Submit Your Stories Sunday: urban horror

Welcome to this week’s edition of Submit Your Stories Sunday. Every week I bring you a unique call for submissions to help you find a home for your stories or inspire a new one. Each call will contain a speculative element and will offer payment upon acceptance. Next, I’ll recommend a story to inspire your submission and help newer writers understand how to fulfill a call’s thematic elements.

This week we’re looking at Speculative City‘s call for urban horror stories and reading Nathan Ballingrud’s The Maw in Nightmare Magazine.

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Speculative City

Eligibility: horror stories under 5500 words

Take Note: stories must contain a strong city setting, and this city must play a strong role to the story

Submit By: December 2nd, 2019

Payment: $20 to $75 dependant on length of story

Click here to go to original call for details.

A story to ignite your writing mojo:

This week we’re reading Nathan Ballingrud’s The Maw as published in Nightmare Magazine. You can read it online by clicking here.

Ballingrud’s story plays on several horror elements, we’ve got a familiar city neighbourhood turned sinister, dangerous, and hungry. The dead are not acting dead, not safe, not respected, rather playthings for creatures that play on the nightmare of distortion: the wagoneers are human-like but stretched grotesque, just recognizable enough to make the strangeness of their actions frightening. And into this nightmare cityscape we march, in search of a missing dog. Now here I have to swallow hard, because a missing dog is the one thing that will send a protagonist into the nightmare realm with my heart well in tow.

I won’t spoil the end, that’s for you to read. Can you pull out the elements of the city Ballingrud has woven into this story? Can you see how he has done that? Good, because now it’s your turn.

Happy writing!

 

Submit Your Stories Sunday: New England Folk Horror

Welcome to this week’s edition of Submit Your Stories Sunday! Every week I bring you a unique call for submissions to help you find a home for your stories or inspire a new one. Each call will contain a speculative element and will offer payment upon acceptance. Next, I’ll recommend a book to help inspire your story submission and finish off with a list of the best writing-related articles I came across this week.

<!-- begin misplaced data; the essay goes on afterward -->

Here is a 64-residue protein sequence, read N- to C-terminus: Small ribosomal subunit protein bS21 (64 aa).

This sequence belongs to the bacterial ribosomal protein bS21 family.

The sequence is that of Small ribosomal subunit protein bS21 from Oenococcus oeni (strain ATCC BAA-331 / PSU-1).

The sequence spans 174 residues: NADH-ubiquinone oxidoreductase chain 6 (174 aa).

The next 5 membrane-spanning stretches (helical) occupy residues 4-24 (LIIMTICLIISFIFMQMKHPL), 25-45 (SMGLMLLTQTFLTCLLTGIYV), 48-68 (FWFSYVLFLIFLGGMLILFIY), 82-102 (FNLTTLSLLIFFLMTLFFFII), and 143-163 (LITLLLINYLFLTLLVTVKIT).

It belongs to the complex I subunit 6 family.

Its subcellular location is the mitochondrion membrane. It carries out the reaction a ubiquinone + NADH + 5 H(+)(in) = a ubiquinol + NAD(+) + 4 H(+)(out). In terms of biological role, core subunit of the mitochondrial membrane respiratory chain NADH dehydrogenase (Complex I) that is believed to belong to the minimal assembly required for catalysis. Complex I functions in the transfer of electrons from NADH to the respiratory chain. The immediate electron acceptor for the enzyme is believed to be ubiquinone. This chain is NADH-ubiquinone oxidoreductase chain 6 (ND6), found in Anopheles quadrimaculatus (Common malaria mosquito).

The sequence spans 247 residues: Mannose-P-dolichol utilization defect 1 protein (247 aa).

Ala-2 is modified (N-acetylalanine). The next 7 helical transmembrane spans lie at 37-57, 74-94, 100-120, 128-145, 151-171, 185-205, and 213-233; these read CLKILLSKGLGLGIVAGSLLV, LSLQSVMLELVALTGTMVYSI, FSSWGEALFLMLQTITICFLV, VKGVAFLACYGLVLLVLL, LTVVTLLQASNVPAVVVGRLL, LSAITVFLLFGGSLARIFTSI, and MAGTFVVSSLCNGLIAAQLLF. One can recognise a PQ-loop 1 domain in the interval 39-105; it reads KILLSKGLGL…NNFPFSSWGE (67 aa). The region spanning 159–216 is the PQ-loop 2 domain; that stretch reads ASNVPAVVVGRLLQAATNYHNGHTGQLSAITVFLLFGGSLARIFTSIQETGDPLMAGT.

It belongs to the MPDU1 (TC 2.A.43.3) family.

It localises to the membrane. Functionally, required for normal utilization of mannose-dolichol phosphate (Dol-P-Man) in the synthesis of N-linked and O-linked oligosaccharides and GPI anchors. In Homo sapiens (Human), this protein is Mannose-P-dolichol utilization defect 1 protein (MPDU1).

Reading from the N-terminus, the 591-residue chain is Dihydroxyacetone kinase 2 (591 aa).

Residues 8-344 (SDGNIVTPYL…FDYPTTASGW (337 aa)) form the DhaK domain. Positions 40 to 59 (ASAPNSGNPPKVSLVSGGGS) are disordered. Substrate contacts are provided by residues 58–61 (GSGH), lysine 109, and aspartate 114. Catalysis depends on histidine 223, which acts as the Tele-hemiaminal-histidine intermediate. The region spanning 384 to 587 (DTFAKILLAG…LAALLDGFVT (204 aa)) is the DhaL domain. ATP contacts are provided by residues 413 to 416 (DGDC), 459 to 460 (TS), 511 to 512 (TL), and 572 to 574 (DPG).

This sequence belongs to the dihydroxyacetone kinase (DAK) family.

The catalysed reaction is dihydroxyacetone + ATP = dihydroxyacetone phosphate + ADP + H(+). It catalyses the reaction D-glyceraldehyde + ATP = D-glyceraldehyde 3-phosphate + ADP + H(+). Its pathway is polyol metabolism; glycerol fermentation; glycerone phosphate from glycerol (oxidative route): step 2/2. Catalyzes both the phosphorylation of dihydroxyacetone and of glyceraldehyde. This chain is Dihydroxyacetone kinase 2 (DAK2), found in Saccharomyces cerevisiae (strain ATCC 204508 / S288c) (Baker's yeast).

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Would But Time Await: an Anthology of New England Folk Horror

Eligibility: original folk horror stories between 4 000 and 6 000 words

Take Note: the website (linked below) provides links to what they consider folk horror and what they do not. Read with care.

Payment: $75 USD, a print copy, and an e-copy of the final anthology

Submit by: January 31st, 2019

Click here to go to the original call for details.

Stories to Inspire Your Submission:

The editors for the anthology have made an excellent list of works they consider folk horror (you can see it in full at the link above). Instead of sending you away from that list and potentially off-track, here are a few links to short stories on their list which are available to read for free online.

The Lottery, by Shirley Jackson. This might ring familiar, as it is on many high school’s English curriculum. I hope your high school didn’t ruin it for you.

The Summer People, by Shirley Jackson. As someone who lives in a popular summer tourist area, I tend to read this story from the wrong perspective, and I love it.

The Picture in the House, by H. P. Lovecraft. Lovecraft is wordier than modern writers, so if you’ve never read his work before, be patient and let the creepy sweep you along.

Writerly links worth sharing this week:

Writer Beware posted this article writers should be reading about the latest predatory ‘services’ on the market.

Lightspeed is offering a free anthology featuring some amazing authors! Reading it is a great way to get a feel for the kind of stories they prefer before you submit.

In his latest Storyville column, Richard Thomas gives some tips on reading the ‘best of-‘ collections. My favorite bit of the article is where he mentions his stories take a few years to come to fruition. I’m not alone!